Trump allies and critics battle over the impact of case, political narratives

Trump allies and critics battle over the impact of case scaled | ltc-a

But both New Hampshire Governor Chris Sununu and former Attorney General Bill Barr said he could be in big political trouble.

“If even half of [the charges are] true, then it’s toast,” said Barr, who was Trump’s last attorney general and at one time one of his fiercest defenders, on ‘Fox News Sunday.’

Sununu, a critic of Trump who recently announced he would not run for the Republican nomination in 2024, made similar comments on CBS’ « Face the Nation, » adding, « It’s self-inflicted. »

The former president broke the news of his indictment Thursday night on social media. The details of the allegations, unveiled on Friday, are the result of a months-long investigation that included an initial FBI search in Mar-a-Lago last August. Trump is expected to appear in court in Florida on Tuesday, but his case was already underway in the court of public opinion on Sunday, with several narratives evolving for partisan and personal reasons.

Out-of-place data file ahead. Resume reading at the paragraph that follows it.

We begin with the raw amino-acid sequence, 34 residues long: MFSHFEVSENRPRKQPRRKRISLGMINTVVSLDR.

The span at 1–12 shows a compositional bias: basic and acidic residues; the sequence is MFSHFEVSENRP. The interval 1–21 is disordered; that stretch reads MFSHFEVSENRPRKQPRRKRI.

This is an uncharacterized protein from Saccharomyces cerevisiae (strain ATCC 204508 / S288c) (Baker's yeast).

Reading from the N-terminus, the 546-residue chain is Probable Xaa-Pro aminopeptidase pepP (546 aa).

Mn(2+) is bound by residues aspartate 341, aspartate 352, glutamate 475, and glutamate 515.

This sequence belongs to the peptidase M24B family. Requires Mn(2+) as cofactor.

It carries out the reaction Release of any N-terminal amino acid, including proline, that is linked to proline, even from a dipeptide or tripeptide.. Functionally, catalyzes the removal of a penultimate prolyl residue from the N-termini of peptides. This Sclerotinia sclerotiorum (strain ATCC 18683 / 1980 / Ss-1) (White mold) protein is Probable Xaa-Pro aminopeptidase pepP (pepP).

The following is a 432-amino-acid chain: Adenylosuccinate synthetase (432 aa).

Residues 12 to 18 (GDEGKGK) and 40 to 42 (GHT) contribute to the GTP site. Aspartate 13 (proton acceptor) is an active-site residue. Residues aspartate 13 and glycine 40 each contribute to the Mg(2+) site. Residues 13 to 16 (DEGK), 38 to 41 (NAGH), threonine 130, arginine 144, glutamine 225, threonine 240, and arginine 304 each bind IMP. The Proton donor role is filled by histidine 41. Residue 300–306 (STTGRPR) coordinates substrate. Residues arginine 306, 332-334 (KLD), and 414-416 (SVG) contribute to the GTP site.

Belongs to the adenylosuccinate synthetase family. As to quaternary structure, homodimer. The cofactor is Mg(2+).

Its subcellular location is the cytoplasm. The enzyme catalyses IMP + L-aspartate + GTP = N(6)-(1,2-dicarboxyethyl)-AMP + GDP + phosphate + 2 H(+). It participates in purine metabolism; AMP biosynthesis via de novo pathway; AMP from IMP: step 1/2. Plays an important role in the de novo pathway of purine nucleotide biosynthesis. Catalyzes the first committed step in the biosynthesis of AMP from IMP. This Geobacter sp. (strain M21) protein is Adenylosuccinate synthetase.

What no one really wanted to discuss was the substance of the allegations that the former president maintained a huge collection of highly sensitive material – including information on the « defense and weapons capabilities » of the United States and foreign countries – in his Florida property. None of Trump’s prominent defenders on Sunday denied having those files or even suggested that they thought it would be a good idea to have them.

« I don’t like what President Trump has done in certain aspects, » Graham said.

Vivek Ramaswamy, a GOP presidential candidate, said of Trump’s decision, « It’s bad judgment, there’s no doubt about it. » But he has promised to pardon Trump if he gets elected.

Trump’s allies and critics were divided, however, over whether moving to store documents in Mar-a-Lago constituted a crime and whether the decision to prosecute him for possession of that material was politically motivated.

« I would not have brought the documents with me and returned them upon request, because it would have prepared for a much more constructive discussion, » Ramaswamy said on CNN’s « State of the Union. » « But there’s a difference between bad judgment and breaking the law. »

Graham, however, defended the former president – ​​to a point: “Whether you like Trump or not, he did not commit espionage. He has not released, leaked or supplied information to a foreign power or news organization to harm this country. He is not a spy. He is overloaded. Did he do wrong things? Yes, he might have it. »

Many of his supporters have said that Trump is facing a double standard under the law.

“If he wants to store the material in a box in a bathroom, in a box on stage, he can. That’s just what the law and the standard is, » Rep. Jim Jordan (R-Ohio) said on « State of the Union. »